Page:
Rumours of burial desecration via secret incineration were particularly potent in a time and place where British officials regularly categorised Indians as Hindu or Muslim based on their funeral rites. With few exceptions, administrative records noted “disposal of the dead” as a defining characteristic of religious identity: Hindus practised cremation, while Muslims “always” buried their dead. While officials acknowledged that some Hindus practised burial (usually for lower caste people or young children), colonial administrators used “death ceremonies, whether burial or cremation” as a yardstick to measure whether a community was fully Hindu yet.

Beyond personal and community identities, colonial religious designations had very real legal and political implications for Indians. And in the final decades of colonial rule, Delhi repeatedly witnessed violent clashes between Hindus and Muslims. By specifically suggesting the illicit cremation of the Muslim dead, these rumours spoke to broader concerns about community safety and religious boundaries.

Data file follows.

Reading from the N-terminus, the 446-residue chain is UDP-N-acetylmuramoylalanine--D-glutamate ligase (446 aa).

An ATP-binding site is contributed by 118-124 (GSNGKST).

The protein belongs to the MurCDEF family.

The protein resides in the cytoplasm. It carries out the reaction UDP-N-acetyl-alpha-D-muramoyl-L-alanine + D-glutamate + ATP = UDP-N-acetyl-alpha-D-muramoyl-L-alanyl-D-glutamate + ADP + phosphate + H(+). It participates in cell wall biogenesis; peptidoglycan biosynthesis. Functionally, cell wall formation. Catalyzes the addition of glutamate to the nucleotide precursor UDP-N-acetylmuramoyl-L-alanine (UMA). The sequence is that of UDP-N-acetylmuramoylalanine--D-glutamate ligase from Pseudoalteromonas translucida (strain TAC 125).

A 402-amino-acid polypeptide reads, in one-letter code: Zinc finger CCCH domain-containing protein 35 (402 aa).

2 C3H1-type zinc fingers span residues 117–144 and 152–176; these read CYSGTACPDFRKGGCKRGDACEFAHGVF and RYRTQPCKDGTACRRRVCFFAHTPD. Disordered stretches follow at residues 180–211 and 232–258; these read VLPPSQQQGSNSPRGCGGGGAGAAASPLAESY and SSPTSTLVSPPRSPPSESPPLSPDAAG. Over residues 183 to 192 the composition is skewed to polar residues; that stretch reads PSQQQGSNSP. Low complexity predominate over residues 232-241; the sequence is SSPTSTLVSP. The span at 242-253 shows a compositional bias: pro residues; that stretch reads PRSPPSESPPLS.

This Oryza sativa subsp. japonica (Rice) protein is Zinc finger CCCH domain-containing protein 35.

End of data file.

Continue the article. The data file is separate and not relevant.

Local residents and British officials contested the legitimacy of these claims for almost a decade. Throughout the entire process, Delhi’s administrators alternated between dismissive scepticism and reluctant acknowledgement of the existence of graves and old mosques on the future hospital’s grounds.

The first official to investigate reported that when he visited the construction site and assessed the dismantled materials, “it was impossible to say whether it was a mosque.”

He later suggested that even if the pile of rubble had indeed come from a disused mosque, there was no way to tell who had disassembled it or when.

When later confronted with documentary evidence, multiple officials insinuated that any mosques or graves at that location had fallen out of community memory. One British administrator irritably complained that no one knew they were there until the construction work unearthed them.